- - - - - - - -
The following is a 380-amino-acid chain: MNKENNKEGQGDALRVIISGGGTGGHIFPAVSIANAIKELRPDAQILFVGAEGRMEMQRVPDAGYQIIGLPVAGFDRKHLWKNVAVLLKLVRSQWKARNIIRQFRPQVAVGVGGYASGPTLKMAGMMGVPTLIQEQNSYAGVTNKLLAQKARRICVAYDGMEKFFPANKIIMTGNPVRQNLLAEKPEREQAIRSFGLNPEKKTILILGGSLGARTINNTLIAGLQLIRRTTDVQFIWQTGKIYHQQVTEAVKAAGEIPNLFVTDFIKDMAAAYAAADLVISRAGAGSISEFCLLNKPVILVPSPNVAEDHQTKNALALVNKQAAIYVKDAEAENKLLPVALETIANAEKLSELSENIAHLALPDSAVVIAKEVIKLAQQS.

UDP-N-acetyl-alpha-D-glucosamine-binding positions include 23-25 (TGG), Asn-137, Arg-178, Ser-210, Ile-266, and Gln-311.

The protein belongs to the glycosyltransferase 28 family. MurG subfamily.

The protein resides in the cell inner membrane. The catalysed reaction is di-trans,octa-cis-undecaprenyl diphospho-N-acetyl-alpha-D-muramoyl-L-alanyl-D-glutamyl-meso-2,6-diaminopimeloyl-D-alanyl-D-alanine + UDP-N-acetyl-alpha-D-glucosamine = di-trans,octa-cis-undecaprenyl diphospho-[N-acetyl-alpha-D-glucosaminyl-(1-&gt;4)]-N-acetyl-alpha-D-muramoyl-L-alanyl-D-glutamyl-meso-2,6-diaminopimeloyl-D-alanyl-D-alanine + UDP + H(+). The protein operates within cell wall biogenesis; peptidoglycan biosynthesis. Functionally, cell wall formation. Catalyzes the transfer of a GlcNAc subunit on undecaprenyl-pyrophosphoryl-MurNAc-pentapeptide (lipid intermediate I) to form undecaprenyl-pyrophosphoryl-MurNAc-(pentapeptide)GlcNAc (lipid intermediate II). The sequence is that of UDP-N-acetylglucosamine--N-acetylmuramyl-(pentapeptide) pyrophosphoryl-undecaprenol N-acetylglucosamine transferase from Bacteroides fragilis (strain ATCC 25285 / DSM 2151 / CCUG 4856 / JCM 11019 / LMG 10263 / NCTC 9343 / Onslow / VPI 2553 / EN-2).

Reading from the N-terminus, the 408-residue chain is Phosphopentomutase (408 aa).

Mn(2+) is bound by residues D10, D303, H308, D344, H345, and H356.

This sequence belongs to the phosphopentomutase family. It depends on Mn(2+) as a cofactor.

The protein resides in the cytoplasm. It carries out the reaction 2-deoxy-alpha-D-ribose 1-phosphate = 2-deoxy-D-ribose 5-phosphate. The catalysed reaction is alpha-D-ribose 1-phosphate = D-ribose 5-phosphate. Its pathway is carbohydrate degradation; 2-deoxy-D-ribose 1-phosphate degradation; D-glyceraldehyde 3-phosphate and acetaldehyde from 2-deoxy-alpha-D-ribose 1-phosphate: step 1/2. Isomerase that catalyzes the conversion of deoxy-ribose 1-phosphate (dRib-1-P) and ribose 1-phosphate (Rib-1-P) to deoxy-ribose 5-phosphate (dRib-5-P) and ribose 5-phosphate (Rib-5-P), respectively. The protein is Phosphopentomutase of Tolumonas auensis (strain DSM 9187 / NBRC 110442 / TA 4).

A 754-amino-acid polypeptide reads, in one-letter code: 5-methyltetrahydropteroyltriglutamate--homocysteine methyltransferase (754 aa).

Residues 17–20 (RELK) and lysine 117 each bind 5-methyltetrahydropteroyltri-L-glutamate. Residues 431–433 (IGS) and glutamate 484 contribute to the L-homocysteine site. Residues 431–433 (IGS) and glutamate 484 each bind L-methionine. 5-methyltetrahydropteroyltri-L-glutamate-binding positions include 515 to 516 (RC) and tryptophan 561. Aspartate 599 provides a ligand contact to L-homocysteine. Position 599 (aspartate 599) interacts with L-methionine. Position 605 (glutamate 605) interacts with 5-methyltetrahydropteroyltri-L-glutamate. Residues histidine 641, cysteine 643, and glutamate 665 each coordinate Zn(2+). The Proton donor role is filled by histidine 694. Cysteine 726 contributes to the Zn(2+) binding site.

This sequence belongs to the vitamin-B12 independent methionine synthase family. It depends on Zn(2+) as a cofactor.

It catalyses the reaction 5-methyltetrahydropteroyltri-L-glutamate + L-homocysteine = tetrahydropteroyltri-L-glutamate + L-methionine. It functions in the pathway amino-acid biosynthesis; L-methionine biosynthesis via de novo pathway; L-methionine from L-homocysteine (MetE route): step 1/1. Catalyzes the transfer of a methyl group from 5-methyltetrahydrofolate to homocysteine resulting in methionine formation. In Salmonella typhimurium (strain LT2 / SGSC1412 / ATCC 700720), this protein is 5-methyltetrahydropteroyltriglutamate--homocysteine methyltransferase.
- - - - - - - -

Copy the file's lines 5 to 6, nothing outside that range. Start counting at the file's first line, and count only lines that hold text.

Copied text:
Reading from the N-terminus, the 408-residue chain is Phosphopentomutase (408 aa).

Mn(2+) is bound by residues D10, D303, H308, D344, H345, and H356.